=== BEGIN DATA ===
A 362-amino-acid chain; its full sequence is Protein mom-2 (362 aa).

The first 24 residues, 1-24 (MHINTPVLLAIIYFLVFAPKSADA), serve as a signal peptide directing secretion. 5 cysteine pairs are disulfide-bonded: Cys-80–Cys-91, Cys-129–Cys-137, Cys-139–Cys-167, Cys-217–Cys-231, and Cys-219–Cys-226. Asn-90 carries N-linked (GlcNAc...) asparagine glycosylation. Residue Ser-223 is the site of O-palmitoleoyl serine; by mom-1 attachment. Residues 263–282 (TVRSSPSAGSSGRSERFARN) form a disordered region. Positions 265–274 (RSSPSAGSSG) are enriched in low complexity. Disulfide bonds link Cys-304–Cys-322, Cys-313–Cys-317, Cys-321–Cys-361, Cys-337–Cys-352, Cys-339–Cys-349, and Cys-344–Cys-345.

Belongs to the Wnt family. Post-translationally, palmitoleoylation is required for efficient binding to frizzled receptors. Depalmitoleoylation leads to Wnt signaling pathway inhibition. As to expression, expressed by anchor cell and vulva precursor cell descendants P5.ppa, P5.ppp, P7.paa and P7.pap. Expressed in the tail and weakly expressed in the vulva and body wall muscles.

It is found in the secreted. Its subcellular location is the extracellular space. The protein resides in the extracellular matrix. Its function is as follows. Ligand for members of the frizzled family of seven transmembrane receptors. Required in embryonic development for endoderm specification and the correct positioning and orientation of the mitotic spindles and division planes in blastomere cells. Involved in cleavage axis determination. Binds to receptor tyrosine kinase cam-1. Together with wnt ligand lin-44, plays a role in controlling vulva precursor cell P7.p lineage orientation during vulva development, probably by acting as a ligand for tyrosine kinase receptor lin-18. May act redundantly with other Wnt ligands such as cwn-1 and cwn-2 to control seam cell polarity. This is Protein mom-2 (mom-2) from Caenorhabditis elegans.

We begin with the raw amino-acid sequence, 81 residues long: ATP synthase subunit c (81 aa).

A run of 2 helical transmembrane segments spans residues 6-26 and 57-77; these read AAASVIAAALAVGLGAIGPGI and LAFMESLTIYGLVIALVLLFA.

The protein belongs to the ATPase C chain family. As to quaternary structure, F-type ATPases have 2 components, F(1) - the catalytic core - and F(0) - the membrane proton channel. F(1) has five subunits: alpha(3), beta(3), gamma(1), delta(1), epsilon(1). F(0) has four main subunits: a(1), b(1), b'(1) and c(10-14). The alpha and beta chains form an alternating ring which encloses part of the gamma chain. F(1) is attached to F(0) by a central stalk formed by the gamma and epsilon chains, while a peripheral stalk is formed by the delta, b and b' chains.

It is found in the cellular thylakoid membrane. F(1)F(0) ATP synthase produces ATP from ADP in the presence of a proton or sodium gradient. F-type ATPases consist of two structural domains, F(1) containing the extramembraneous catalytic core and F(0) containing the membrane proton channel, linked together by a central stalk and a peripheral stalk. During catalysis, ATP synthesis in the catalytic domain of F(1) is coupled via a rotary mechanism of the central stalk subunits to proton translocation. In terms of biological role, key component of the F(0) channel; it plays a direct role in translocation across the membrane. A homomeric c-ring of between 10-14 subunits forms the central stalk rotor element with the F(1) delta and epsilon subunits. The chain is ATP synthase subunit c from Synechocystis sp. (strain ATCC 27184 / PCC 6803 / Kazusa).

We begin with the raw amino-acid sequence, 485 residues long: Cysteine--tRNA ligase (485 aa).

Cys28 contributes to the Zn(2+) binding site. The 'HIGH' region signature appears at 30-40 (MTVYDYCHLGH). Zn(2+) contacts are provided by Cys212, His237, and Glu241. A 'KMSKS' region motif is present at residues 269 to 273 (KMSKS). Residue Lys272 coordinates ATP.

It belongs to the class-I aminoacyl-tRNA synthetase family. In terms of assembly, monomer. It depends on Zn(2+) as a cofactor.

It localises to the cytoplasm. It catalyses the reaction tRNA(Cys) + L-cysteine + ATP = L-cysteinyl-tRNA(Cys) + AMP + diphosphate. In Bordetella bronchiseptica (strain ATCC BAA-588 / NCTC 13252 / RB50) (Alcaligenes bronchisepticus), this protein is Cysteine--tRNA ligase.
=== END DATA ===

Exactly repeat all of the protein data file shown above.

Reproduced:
A 362-amino-acid chain; its full sequence is Protein mom-2 (362 aa).

The first 24 residues, 1-24 (MHINTPVLLAIIYFLVFAPKSADA), serve as a signal peptide directing secretion. 5 cysteine pairs are disulfide-bonded: Cys-80–Cys-91, Cys-129–Cys-137, Cys-139–Cys-167, Cys-217–Cys-231, and Cys-219–Cys-226. Asn-90 carries N-linked (GlcNAc...) asparagine glycosylation. Residue Ser-223 is the site of O-palmitoleoyl serine; by mom-1 attachment. Residues 263–282 (TVRSSPSAGSSGRSERFARN) form a disordered region. Positions 265–274 (RSSPSAGSSG) are enriched in low complexity. Disulfide bonds link Cys-304–Cys-322, Cys-313–Cys-317, Cys-321–Cys-361, Cys-337–Cys-352, Cys-339–Cys-349, and Cys-344–Cys-345.

Belongs to the Wnt family. Post-translationally, palmitoleoylation is required for efficient binding to frizzled receptors. Depalmitoleoylation leads to Wnt signaling pathway inhibition. As to expression, expressed by anchor cell and vulva precursor cell descendants P5.ppa, P5.ppp, P7.paa and P7.pap. Expressed in the tail and weakly expressed in the vulva and body wall muscles.

It is found in the secreted. Its subcellular location is the extracellular space. The protein resides in the extracellular matrix. Its function is as follows. Ligand for members of the frizzled family of seven transmembrane receptors. Required in embryonic development for endoderm specification and the correct positioning and orientation of the mitotic spindles and division planes in blastomere cells. Involved in cleavage axis determination. Binds to receptor tyrosine kinase cam-1. Together with wnt ligand lin-44, plays a role in controlling vulva precursor cell P7.p lineage orientation during vulva development, probably by acting as a ligand for tyrosine kinase receptor lin-18. May act redundantly with other Wnt ligands such as cwn-1 and cwn-2 to control seam cell polarity. This is Protein mom-2 (mom-2) from Caenorhabditis elegans.

We begin with the raw amino-acid sequence, 81 residues long: ATP synthase subunit c (81 aa).

A run of 2 helical transmembrane segments spans residues 6-26 and 57-77; these read AAASVIAAALAVGLGAIGPGI and LAFMESLTIYGLVIALVLLFA.

The protein belongs to the ATPase C chain family. As to quaternary structure, F-type ATPases have 2 components, F(1) - the catalytic core - and F(0) - the membrane proton channel. F(1) has five subunits: alpha(3), beta(3), gamma(1), delta(1), epsilon(1). F(0) has four main subunits: a(1), b(1), b'(1) and c(10-14). The alpha and beta chains form an alternating ring which encloses part of the gamma chain. F(1) is attached to F(0) by a central stalk formed by the gamma and epsilon chains, while a peripheral stalk is formed by the delta, b and b' chains.

It is found in the cellular thylakoid membrane. F(1)F(0) ATP synthase produces ATP from ADP in the presence of a proton or sodium gradient. F-type ATPases consist of two structural domains, F(1) containing the extramembraneous catalytic core and F(0) containing the membrane proton channel, linked together by a central stalk and a peripheral stalk. During catalysis, ATP synthesis in the catalytic domain of F(1) is coupled via a rotary mechanism of the central stalk subunits to proton translocation. In terms of biological role, key component of the F(0) channel; it plays a direct role in translocation across the membrane. A homomeric c-ring of between 10-14 subunits forms the central stalk rotor element with the F(1) delta and epsilon subunits. The chain is ATP synthase subunit c from Synechocystis sp. (strain ATCC 27184 / PCC 6803 / Kazusa).

We begin with the raw amino-acid sequence, 485 residues long: Cysteine--tRNA ligase (485 aa).

Cys28 contributes to the Zn(2+) binding site. The 'HIGH' region signature appears at 30-40 (MTVYDYCHLGH). Zn(2+) contacts are provided by Cys212, His237, and Glu241. A 'KMSKS' region motif is present at residues 269 to 273 (KMSKS). Residue Lys272 coordinates ATP.

It belongs to the class-I aminoacyl-tRNA synthetase family. In terms of assembly, monomer. It depends on Zn(2+) as a cofactor.

It localises to the cytoplasm. It catalyses the reaction tRNA(Cys) + L-cysteine + ATP = L-cysteinyl-tRNA(Cys) + AMP + diphosphate. In Bordetella bronchiseptica (strain ATCC BAA-588 / NCTC 13252 / RB50) (Alcaligenes bronchisepticus), this protein is Cysteine--tRNA ligase.